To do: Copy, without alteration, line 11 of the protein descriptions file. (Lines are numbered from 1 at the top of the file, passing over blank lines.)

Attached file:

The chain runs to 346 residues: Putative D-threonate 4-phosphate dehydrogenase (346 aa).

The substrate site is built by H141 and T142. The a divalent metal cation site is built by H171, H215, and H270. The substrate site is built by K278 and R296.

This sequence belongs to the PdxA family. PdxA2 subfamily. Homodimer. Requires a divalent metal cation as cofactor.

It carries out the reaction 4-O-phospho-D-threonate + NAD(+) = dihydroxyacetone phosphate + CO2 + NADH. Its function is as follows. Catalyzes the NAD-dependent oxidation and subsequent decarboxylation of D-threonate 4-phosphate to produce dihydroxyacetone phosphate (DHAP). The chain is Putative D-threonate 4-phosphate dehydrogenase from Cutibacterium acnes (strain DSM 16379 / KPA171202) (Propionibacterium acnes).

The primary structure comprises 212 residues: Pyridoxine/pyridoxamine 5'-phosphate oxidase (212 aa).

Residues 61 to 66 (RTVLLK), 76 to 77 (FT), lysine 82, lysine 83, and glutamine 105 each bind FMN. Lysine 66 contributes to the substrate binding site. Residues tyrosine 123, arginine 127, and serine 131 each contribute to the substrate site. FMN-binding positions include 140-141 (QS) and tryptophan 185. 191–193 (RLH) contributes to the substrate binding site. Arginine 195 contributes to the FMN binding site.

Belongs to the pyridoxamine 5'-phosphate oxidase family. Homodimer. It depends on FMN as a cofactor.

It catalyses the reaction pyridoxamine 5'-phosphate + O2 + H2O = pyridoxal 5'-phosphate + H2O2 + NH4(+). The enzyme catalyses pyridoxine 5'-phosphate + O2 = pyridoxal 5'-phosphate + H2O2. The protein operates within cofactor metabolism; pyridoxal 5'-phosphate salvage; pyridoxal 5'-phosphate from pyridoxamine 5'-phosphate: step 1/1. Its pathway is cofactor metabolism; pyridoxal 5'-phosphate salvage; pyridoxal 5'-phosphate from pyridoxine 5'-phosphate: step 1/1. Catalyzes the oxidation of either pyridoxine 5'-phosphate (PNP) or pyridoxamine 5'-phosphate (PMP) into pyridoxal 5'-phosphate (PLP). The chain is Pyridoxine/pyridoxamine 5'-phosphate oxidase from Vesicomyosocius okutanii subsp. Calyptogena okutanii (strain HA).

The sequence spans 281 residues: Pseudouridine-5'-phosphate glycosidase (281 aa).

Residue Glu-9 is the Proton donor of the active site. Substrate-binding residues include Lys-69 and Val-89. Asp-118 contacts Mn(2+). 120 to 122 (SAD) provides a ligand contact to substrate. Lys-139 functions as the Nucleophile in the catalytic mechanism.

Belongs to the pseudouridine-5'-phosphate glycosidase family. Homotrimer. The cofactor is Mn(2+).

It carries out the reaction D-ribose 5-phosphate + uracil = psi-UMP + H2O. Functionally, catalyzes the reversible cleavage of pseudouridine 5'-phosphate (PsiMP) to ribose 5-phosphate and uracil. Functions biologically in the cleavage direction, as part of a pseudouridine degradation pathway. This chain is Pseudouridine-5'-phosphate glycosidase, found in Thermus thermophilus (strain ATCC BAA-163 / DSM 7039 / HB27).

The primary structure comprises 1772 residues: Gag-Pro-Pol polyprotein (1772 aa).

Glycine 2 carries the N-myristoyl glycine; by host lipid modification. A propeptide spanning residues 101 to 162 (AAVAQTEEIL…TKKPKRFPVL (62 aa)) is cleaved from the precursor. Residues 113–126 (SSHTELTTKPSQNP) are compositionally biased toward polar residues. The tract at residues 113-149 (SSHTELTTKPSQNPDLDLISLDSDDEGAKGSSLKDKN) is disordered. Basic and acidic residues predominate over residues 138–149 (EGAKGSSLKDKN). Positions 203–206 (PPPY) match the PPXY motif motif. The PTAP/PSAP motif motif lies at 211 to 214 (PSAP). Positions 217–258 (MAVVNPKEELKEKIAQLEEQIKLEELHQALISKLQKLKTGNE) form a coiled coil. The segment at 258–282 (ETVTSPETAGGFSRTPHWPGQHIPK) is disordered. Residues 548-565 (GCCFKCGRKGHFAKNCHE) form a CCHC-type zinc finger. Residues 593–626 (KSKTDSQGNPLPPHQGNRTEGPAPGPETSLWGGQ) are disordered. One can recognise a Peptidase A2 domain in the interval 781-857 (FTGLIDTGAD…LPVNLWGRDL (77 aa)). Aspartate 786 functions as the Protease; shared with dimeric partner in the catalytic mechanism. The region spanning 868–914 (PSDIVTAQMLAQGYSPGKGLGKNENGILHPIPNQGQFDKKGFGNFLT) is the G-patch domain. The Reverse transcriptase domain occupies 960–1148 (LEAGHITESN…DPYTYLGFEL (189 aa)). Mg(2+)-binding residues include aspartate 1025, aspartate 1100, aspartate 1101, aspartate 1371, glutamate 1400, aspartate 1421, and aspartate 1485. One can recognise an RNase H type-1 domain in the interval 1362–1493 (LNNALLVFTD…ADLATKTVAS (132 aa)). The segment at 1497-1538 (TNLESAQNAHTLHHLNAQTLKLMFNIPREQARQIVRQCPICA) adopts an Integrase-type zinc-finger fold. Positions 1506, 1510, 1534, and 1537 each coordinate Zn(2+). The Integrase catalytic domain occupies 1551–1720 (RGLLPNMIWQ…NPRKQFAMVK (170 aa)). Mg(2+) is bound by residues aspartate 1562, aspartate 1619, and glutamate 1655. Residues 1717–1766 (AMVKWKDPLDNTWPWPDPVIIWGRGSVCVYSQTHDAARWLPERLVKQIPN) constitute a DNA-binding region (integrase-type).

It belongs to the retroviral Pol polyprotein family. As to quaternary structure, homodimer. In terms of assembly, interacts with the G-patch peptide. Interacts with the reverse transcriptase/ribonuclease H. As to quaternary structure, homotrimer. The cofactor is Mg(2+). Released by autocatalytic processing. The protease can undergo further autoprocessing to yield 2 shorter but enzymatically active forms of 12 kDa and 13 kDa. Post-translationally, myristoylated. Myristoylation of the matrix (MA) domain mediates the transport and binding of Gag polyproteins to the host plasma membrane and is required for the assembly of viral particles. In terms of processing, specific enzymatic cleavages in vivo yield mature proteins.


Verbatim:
Belongs to the pseudouridine-5'-phosphate glycosidase family. Homotrimer. The cofactor is Mn(2+).